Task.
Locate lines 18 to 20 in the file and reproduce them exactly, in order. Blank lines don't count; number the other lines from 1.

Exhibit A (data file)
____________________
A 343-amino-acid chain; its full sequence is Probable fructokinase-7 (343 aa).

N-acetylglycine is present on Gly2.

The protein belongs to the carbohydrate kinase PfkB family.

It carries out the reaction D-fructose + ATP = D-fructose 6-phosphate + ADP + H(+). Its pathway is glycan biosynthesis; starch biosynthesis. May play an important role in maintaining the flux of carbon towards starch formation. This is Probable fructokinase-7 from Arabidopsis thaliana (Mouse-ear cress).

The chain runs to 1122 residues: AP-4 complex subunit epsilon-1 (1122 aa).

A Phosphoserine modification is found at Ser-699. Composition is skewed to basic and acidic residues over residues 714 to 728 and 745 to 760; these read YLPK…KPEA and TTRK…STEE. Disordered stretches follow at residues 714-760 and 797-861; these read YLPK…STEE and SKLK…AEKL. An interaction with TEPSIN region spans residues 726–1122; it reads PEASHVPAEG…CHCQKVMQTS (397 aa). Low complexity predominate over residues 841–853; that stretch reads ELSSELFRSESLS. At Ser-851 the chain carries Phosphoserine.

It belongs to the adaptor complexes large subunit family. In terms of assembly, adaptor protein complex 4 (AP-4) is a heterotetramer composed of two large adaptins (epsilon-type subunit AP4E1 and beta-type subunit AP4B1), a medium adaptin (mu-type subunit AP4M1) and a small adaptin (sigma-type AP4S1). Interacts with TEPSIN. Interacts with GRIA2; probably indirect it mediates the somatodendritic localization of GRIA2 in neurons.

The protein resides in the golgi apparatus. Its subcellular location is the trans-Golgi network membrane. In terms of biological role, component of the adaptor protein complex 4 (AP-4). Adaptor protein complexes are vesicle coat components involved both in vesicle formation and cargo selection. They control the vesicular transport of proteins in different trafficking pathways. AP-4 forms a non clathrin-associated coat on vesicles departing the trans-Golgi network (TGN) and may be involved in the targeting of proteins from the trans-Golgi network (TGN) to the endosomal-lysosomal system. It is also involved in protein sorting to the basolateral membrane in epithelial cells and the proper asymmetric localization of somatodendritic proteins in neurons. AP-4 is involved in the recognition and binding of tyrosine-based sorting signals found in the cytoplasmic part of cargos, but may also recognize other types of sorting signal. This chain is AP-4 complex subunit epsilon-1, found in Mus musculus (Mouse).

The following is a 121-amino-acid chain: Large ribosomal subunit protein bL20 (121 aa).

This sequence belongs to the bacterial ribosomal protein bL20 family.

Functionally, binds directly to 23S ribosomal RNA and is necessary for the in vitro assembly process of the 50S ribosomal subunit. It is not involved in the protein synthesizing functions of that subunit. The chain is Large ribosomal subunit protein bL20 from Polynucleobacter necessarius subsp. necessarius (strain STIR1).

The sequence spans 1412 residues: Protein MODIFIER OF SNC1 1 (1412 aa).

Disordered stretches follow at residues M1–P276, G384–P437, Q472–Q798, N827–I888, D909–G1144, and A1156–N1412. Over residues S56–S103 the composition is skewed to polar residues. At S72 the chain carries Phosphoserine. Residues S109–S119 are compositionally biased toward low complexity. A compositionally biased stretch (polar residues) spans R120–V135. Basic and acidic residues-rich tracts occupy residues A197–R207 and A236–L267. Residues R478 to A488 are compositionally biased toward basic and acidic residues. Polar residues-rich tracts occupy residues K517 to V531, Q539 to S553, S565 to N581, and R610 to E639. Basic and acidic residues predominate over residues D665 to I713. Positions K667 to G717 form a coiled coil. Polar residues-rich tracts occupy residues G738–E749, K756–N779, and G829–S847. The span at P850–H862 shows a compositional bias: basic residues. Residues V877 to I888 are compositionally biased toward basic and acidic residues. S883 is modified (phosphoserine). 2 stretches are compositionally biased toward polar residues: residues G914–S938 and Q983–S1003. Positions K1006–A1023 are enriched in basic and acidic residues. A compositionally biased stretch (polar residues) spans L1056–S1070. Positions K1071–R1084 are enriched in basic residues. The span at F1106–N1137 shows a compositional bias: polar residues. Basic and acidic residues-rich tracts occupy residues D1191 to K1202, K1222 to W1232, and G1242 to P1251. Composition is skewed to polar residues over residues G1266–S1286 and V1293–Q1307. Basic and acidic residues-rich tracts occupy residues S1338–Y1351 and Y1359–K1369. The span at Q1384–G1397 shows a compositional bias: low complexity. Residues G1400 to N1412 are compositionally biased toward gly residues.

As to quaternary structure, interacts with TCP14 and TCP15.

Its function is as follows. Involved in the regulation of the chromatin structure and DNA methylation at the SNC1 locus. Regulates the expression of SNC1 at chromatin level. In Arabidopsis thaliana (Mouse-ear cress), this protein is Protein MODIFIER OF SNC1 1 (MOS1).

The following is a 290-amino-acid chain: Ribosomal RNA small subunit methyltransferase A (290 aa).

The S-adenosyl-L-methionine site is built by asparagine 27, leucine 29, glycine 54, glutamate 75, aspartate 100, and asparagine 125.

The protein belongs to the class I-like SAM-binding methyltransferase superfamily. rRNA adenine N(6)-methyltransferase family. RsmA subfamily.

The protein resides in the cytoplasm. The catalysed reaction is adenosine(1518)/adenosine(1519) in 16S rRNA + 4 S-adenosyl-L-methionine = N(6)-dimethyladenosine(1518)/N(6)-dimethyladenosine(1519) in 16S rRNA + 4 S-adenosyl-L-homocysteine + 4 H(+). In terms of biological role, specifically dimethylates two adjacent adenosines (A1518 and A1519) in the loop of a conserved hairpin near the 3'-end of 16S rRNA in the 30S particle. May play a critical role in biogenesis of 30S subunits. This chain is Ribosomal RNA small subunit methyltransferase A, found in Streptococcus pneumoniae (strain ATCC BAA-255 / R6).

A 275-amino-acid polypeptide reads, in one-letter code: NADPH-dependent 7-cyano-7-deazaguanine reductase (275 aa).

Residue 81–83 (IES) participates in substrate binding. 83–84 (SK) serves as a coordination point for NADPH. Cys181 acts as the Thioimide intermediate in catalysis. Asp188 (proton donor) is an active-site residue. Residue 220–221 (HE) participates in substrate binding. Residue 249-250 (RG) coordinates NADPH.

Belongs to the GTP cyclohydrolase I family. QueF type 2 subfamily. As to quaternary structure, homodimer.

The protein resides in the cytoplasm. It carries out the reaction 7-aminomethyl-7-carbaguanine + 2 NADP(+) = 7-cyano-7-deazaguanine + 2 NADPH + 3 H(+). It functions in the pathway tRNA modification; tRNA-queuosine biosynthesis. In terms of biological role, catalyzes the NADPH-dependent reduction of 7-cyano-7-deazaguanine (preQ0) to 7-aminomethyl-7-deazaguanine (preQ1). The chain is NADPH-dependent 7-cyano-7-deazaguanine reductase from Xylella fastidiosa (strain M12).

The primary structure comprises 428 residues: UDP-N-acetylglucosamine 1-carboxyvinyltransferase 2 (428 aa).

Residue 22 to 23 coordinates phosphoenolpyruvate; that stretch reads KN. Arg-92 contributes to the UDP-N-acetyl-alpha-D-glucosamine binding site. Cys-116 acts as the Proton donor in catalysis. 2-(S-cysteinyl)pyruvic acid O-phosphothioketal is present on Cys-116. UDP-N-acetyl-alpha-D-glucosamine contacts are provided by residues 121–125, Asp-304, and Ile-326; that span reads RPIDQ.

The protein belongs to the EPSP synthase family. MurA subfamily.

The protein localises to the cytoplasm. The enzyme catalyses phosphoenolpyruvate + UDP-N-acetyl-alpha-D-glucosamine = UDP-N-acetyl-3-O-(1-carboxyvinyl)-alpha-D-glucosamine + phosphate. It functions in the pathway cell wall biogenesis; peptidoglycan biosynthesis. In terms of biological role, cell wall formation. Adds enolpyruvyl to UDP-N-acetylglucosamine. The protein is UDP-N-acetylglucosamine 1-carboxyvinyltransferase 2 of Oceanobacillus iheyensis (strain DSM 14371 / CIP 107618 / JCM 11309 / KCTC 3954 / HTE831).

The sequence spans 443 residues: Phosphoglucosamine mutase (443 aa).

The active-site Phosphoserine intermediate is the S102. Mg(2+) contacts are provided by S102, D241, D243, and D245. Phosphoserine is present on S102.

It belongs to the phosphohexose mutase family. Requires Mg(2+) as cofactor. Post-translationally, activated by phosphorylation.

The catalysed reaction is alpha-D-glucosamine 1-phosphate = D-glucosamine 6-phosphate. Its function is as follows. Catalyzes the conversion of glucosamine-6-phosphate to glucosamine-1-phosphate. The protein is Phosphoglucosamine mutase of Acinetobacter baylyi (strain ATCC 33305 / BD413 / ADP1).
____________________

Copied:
The protein belongs to the class I-like SAM-binding methyltransferase superfamily. rRNA adenine N(6)-methyltransferase family. RsmA subfamily.

The protein resides in the cytoplasm. The catalysed reaction is adenosine(1518)/adenosine(1519) in 16S rRNA + 4 S-adenosyl-L-methionine = N(6)-dimethyladenosine(1518)/N(6)-dimethyladenosine(1519) in 16S rRNA + 4 S-adenosyl-L-homocysteine + 4 H(+). In terms of biological role, specifically dimethylates two adjacent adenosines (A1518 and A1519) in the loop of a conserved hairpin near the 3'-end of 16S rRNA in the 30S particle. May play a critical role in biogenesis of 30S subunits. This chain is Ribosomal RNA small subunit methyltransferase A, found in Streptococcus pneumoniae (strain ATCC BAA-255 / R6).

A 275-amino-acid polypeptide reads, in one-letter code: NADPH-dependent 7-cyano-7-deazaguanine reductase (275 aa).